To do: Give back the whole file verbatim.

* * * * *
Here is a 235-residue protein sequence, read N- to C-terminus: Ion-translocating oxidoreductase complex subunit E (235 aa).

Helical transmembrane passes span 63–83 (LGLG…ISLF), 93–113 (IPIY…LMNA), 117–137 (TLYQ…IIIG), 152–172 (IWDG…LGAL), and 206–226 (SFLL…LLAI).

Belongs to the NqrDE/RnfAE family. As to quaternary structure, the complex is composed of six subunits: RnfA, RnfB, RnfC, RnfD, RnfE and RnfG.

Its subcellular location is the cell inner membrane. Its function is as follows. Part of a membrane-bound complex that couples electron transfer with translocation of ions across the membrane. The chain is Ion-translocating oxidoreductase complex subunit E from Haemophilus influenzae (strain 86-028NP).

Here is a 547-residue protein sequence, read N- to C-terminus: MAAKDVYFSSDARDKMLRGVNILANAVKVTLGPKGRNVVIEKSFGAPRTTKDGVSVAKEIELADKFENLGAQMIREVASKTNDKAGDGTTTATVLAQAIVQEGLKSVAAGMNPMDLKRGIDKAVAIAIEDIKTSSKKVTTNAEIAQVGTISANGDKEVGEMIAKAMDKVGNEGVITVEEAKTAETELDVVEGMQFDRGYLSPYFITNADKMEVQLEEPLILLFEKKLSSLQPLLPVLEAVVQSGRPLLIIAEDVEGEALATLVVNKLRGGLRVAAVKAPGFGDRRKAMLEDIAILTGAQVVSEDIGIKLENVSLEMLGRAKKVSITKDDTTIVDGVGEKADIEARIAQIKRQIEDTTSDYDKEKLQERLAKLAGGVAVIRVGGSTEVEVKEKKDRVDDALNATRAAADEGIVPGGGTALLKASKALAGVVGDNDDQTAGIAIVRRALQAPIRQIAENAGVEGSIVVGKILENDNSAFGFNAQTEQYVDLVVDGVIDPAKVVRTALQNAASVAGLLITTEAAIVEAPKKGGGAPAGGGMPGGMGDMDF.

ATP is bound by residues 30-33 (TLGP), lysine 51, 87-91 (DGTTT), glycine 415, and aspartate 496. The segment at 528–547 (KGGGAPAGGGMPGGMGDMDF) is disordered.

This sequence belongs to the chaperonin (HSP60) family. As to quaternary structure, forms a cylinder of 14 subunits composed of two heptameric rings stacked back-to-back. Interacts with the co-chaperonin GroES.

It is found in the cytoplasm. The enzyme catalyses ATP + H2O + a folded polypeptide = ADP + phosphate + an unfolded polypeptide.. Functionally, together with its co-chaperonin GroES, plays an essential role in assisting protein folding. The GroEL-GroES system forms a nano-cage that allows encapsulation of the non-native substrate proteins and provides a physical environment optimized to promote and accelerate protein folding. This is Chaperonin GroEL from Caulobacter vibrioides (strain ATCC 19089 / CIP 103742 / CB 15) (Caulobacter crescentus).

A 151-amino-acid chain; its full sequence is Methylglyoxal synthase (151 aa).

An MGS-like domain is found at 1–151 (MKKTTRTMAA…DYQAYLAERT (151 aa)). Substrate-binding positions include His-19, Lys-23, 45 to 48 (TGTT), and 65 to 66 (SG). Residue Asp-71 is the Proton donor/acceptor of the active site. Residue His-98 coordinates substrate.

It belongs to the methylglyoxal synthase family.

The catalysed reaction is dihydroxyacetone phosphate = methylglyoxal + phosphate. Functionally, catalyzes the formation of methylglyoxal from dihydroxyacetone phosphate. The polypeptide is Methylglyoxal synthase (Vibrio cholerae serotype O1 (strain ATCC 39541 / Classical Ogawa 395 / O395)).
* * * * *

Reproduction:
Here is a 235-residue protein sequence, read N- to C-terminus: Ion-translocating oxidoreductase complex subunit E (235 aa).

Helical transmembrane passes span 63–83 (LGLG…ISLF), 93–113 (IPIY…LMNA), 117–137 (TLYQ…IIIG), 152–172 (IWDG…LGAL), and 206–226 (SFLL…LLAI).

Belongs to the NqrDE/RnfAE family. As to quaternary structure, the complex is composed of six subunits: RnfA, RnfB, RnfC, RnfD, RnfE and RnfG.

Its subcellular location is the cell inner membrane. Its function is as follows. Part of a membrane-bound complex that couples electron transfer with translocation of ions across the membrane. The chain is Ion-translocating oxidoreductase complex subunit E from Haemophilus influenzae (strain 86-028NP).

Here is a 547-residue protein sequence, read N- to C-terminus: MAAKDVYFSSDARDKMLRGVNILANAVKVTLGPKGRNVVIEKSFGAPRTTKDGVSVAKEIELADKFENLGAQMIREVASKTNDKAGDGTTTATVLAQAIVQEGLKSVAAGMNPMDLKRGIDKAVAIAIEDIKTSSKKVTTNAEIAQVGTISANGDKEVGEMIAKAMDKVGNEGVITVEEAKTAETELDVVEGMQFDRGYLSPYFITNADKMEVQLEEPLILLFEKKLSSLQPLLPVLEAVVQSGRPLLIIAEDVEGEALATLVVNKLRGGLRVAAVKAPGFGDRRKAMLEDIAILTGAQVVSEDIGIKLENVSLEMLGRAKKVSITKDDTTIVDGVGEKADIEARIAQIKRQIEDTTSDYDKEKLQERLAKLAGGVAVIRVGGSTEVEVKEKKDRVDDALNATRAAADEGIVPGGGTALLKASKALAGVVGDNDDQTAGIAIVRRALQAPIRQIAENAGVEGSIVVGKILENDNSAFGFNAQTEQYVDLVVDGVIDPAKVVRTALQNAASVAGLLITTEAAIVEAPKKGGGAPAGGGMPGGMGDMDF.

ATP is bound by residues 30-33 (TLGP), lysine 51, 87-91 (DGTTT), glycine 415, and aspartate 496. The segment at 528–547 (KGGGAPAGGGMPGGMGDMDF) is disordered.

This sequence belongs to the chaperonin (HSP60) family. As to quaternary structure, forms a cylinder of 14 subunits composed of two heptameric rings stacked back-to-back. Interacts with the co-chaperonin GroES.

It is found in the cytoplasm. The enzyme catalyses ATP + H2O + a folded polypeptide = ADP + phosphate + an unfolded polypeptide.. Functionally, together with its co-chaperonin GroES, plays an essential role in assisting protein folding. The GroEL-GroES system forms a nano-cage that allows encapsulation of the non-native substrate proteins and provides a physical environment optimized to promote and accelerate protein folding. This is Chaperonin GroEL from Caulobacter vibrioides (strain ATCC 19089 / CIP 103742 / CB 15) (Caulobacter crescentus).

A 151-amino-acid chain; its full sequence is Methylglyoxal synthase (151 aa).

An MGS-like domain is found at 1–151 (MKKTTRTMAA…DYQAYLAERT (151 aa)). Substrate-binding positions include His-19, Lys-23, 45 to 48 (TGTT), and 65 to 66 (SG). Residue Asp-71 is the Proton donor/acceptor of the active site. Residue His-98 coordinates substrate.

It belongs to the methylglyoxal synthase family.

The catalysed reaction is dihydroxyacetone phosphate = methylglyoxal + phosphate. Functionally, catalyzes the formation of methylglyoxal from dihydroxyacetone phosphate. The polypeptide is Methylglyoxal synthase (Vibrio cholerae serotype O1 (strain ATCC 39541 / Classical Ogawa 395 / O395)).